American Academy of Pediatrics, Committee on Public Education. (2001). American Academy of Pediatrics: children, adolescents, and television. Pediatrics, 107 (2), 423 ‘ 426.
Anderson, J. R. (2004). Cognitive psychology and its implications (6th ed.). Worth Publishers.
Anderson, D. R., Levin, S. R., & Lorch, E. P. (1977). The effects of TV program pacing on the behavior of preschool children. AV Commun Rev.,25 (2), 159 ‘ 166.
Anguera, J. A., Boccanfuso, J., Rintoul, J. L., Al-Hashimi, O., Faraji, F., Janowich, J., & Gazzaley, A. (2013). Video game training enhances cognitive control in older adults. Nature, 501 (7465), 97 ‘ 101.
Batista, R., & Vaz de Carvalho, C. (2008, October 22 – 25). Work in progress ‘ learning through role play games. Paper presented at 38th Annual Frontiers in Education Conference, Saratoga Springs, N.Y.. doi:10.1109/FIE.2008.4720599
Burdea, G. C. (2003). Virtual rehabilitation ‘ Benefits and challenges. Methods of Information in Medicine, 42, 519 ‘ 523.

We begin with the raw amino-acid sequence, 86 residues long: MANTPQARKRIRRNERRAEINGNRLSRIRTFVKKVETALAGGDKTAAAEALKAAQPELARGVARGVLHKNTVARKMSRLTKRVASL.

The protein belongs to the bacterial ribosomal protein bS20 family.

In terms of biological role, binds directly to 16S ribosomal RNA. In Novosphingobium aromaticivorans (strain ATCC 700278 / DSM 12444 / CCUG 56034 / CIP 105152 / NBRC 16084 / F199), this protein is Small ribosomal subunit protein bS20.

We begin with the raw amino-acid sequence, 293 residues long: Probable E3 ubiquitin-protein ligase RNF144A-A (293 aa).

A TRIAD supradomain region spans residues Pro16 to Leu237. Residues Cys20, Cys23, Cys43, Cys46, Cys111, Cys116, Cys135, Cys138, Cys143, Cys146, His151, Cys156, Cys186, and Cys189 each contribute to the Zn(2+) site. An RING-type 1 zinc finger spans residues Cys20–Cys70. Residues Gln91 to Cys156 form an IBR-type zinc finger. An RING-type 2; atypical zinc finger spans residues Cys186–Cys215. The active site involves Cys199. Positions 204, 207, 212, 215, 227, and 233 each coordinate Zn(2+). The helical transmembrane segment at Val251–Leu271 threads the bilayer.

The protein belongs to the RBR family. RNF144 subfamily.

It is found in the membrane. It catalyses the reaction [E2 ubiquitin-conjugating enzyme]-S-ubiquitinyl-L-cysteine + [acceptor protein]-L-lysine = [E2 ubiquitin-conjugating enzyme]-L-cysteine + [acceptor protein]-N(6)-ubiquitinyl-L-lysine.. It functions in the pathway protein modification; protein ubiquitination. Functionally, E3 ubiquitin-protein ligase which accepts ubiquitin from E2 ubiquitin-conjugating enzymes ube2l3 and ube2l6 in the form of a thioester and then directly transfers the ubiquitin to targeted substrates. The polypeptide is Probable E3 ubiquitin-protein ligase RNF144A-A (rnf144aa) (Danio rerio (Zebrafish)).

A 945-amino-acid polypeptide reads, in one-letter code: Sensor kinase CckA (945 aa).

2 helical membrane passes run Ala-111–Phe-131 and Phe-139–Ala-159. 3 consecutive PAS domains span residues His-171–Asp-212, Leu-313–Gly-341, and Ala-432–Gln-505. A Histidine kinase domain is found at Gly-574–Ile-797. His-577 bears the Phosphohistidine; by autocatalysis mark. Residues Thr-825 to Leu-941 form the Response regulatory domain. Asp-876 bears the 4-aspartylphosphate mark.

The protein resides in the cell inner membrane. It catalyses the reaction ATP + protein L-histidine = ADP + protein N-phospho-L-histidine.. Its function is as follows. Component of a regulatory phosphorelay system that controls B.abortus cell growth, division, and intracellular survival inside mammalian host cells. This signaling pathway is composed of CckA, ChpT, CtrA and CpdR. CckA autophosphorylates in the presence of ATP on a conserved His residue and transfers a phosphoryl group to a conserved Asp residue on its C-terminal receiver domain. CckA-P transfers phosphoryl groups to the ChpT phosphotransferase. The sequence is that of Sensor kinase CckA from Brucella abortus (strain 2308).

Council on Communications and Media. (2009). From the American Academy of Pediatrics: policy statement ‘ media violence. Pediatrics, 124 (5), 1495 ‘ 1503.
Griffiths, M. D. (2005a). Video games and health. British Medical Journal, 331, 122 ‘ 123.
Griffiths, M. D. (2005b). The therapeutic value of videogames. In J. Goldstein & J. Raessens (Eds.), Handbook of Computer Game Studies, pp. 161 ‘ 171. Boston: MIT Press.
Mishra, J., Zinni, M., Bavelier, D.,& Hillyard, S. A. (2011). Neural Basis of Superior Performance of Action Videogames Players in an Attention-Demanding Task. Journal of Neuroscience, 31 (3), 992 ‘ 998.
Swing, E. L., Gentile, D. A., Anderson, C. A., & Walsh, D. A. (2010). Television and Video Game Exposure and the Development of Attention Problems. Pediatrics, 126 (2), 214 ‘ 221.
The White House. (n. d.). Educate to Innovate. Retrieved from
The White House. (2009). President Obama Launches ‘Educate to Innovate’ Campaign for Excellence in Science, Technology, Engineering & Math (Stem) Education. Retrieved from